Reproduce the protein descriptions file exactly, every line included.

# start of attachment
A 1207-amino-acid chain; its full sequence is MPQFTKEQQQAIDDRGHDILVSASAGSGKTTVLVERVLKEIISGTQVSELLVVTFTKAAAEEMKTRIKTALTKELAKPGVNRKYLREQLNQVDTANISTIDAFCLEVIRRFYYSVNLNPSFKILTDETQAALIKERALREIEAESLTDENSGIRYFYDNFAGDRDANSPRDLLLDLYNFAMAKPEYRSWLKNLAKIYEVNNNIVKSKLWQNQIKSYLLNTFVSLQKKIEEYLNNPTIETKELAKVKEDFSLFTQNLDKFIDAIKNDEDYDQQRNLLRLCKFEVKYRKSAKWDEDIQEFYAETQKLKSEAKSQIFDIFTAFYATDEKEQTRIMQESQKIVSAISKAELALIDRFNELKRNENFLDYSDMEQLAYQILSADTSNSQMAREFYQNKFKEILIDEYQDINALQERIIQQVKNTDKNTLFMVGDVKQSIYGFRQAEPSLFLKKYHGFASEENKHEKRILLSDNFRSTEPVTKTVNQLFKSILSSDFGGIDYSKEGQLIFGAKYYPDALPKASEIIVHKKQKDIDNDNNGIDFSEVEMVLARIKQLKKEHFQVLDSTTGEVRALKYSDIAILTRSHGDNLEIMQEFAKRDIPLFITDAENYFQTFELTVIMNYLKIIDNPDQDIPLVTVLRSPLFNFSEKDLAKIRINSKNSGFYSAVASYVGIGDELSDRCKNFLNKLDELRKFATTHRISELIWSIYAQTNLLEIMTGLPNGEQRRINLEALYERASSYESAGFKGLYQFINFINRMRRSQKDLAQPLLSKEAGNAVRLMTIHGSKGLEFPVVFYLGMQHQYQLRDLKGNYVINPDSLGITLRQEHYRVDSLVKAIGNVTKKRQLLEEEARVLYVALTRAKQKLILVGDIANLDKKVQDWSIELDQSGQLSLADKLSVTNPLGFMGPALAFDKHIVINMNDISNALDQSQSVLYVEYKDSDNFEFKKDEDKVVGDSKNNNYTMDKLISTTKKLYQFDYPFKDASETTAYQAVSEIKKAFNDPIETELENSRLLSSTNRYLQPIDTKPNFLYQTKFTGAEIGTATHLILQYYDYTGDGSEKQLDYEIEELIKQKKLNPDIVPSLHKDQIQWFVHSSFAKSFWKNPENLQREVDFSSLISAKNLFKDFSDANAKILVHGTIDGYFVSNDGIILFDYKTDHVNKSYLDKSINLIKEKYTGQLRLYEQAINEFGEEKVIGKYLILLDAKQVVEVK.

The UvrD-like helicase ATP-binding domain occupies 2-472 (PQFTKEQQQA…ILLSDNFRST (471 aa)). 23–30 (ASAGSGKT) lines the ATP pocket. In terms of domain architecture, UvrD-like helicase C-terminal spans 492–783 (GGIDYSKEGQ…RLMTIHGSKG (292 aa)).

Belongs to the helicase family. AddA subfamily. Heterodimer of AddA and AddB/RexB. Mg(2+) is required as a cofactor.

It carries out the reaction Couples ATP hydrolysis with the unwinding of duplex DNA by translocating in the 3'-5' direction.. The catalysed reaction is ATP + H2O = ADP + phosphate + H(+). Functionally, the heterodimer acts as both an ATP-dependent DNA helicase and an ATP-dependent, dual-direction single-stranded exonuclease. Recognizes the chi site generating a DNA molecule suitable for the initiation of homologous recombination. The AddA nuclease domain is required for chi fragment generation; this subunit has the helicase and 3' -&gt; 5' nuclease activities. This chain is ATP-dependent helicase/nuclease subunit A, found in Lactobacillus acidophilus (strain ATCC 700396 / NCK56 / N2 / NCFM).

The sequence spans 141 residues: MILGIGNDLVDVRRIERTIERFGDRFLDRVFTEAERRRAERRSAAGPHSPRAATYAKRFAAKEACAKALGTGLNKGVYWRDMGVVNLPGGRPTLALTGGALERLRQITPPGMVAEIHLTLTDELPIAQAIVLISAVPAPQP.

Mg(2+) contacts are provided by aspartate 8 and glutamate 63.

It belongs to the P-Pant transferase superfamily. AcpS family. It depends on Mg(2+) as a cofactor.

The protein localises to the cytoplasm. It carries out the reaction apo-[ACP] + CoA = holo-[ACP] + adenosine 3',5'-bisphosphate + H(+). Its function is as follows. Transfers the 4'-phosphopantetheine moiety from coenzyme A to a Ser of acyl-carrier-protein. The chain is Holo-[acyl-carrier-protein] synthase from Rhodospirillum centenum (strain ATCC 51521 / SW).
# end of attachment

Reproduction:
A 1207-amino-acid chain; its full sequence is MPQFTKEQQQAIDDRGHDILVSASAGSGKTTVLVERVLKEIISGTQVSELLVVTFTKAAAEEMKTRIKTALTKELAKPGVNRKYLREQLNQVDTANISTIDAFCLEVIRRFYYSVNLNPSFKILTDETQAALIKERALREIEAESLTDENSGIRYFYDNFAGDRDANSPRDLLLDLYNFAMAKPEYRSWLKNLAKIYEVNNNIVKSKLWQNQIKSYLLNTFVSLQKKIEEYLNNPTIETKELAKVKEDFSLFTQNLDKFIDAIKNDEDYDQQRNLLRLCKFEVKYRKSAKWDEDIQEFYAETQKLKSEAKSQIFDIFTAFYATDEKEQTRIMQESQKIVSAISKAELALIDRFNELKRNENFLDYSDMEQLAYQILSADTSNSQMAREFYQNKFKEILIDEYQDINALQERIIQQVKNTDKNTLFMVGDVKQSIYGFRQAEPSLFLKKYHGFASEENKHEKRILLSDNFRSTEPVTKTVNQLFKSILSSDFGGIDYSKEGQLIFGAKYYPDALPKASEIIVHKKQKDIDNDNNGIDFSEVEMVLARIKQLKKEHFQVLDSTTGEVRALKYSDIAILTRSHGDNLEIMQEFAKRDIPLFITDAENYFQTFELTVIMNYLKIIDNPDQDIPLVTVLRSPLFNFSEKDLAKIRINSKNSGFYSAVASYVGIGDELSDRCKNFLNKLDELRKFATTHRISELIWSIYAQTNLLEIMTGLPNGEQRRINLEALYERASSYESAGFKGLYQFINFINRMRRSQKDLAQPLLSKEAGNAVRLMTIHGSKGLEFPVVFYLGMQHQYQLRDLKGNYVINPDSLGITLRQEHYRVDSLVKAIGNVTKKRQLLEEEARVLYVALTRAKQKLILVGDIANLDKKVQDWSIELDQSGQLSLADKLSVTNPLGFMGPALAFDKHIVINMNDISNALDQSQSVLYVEYKDSDNFEFKKDEDKVVGDSKNNNYTMDKLISTTKKLYQFDYPFKDASETTAYQAVSEIKKAFNDPIETELENSRLLSSTNRYLQPIDTKPNFLYQTKFTGAEIGTATHLILQYYDYTGDGSEKQLDYEIEELIKQKKLNPDIVPSLHKDQIQWFVHSSFAKSFWKNPENLQREVDFSSLISAKNLFKDFSDANAKILVHGTIDGYFVSNDGIILFDYKTDHVNKSYLDKSINLIKEKYTGQLRLYEQAINEFGEEKVIGKYLILLDAKQVVEVK.

The UvrD-like helicase ATP-binding domain occupies 2-472 (PQFTKEQQQA…ILLSDNFRST (471 aa)). 23–30 (ASAGSGKT) lines the ATP pocket. In terms of domain architecture, UvrD-like helicase C-terminal spans 492–783 (GGIDYSKEGQ…RLMTIHGSKG (292 aa)).

Belongs to the helicase family. AddA subfamily. Heterodimer of AddA and AddB/RexB. Mg(2+) is required as a cofactor.

It carries out the reaction Couples ATP hydrolysis with the unwinding of duplex DNA by translocating in the 3'-5' direction.. The catalysed reaction is ATP + H2O = ADP + phosphate + H(+). Functionally, the heterodimer acts as both an ATP-dependent DNA helicase and an ATP-dependent, dual-direction single-stranded exonuclease. Recognizes the chi site generating a DNA molecule suitable for the initiation of homologous recombination. The AddA nuclease domain is required for chi fragment generation; this subunit has the helicase and 3' -&gt; 5' nuclease activities. This chain is ATP-dependent helicase/nuclease subunit A, found in Lactobacillus acidophilus (strain ATCC 700396 / NCK56 / N2 / NCFM).

The sequence spans 141 residues: MILGIGNDLVDVRRIERTIERFGDRFLDRVFTEAERRRAERRSAAGPHSPRAATYAKRFAAKEACAKALGTGLNKGVYWRDMGVVNLPGGRPTLALTGGALERLRQITPPGMVAEIHLTLTDELPIAQAIVLISAVPAPQP.

Mg(2+) contacts are provided by aspartate 8 and glutamate 63.

It belongs to the P-Pant transferase superfamily. AcpS family. It depends on Mg(2+) as a cofactor.

The protein localises to the cytoplasm. It carries out the reaction apo-[ACP] + CoA = holo-[ACP] + adenosine 3',5'-bisphosphate + H(+). Its function is as follows. Transfers the 4'-phosphopantetheine moiety from coenzyme A to a Ser of acyl-carrier-protein. The chain is Holo-[acyl-carrier-protein] synthase from Rhodospirillum centenum (strain ATCC 51521 / SW).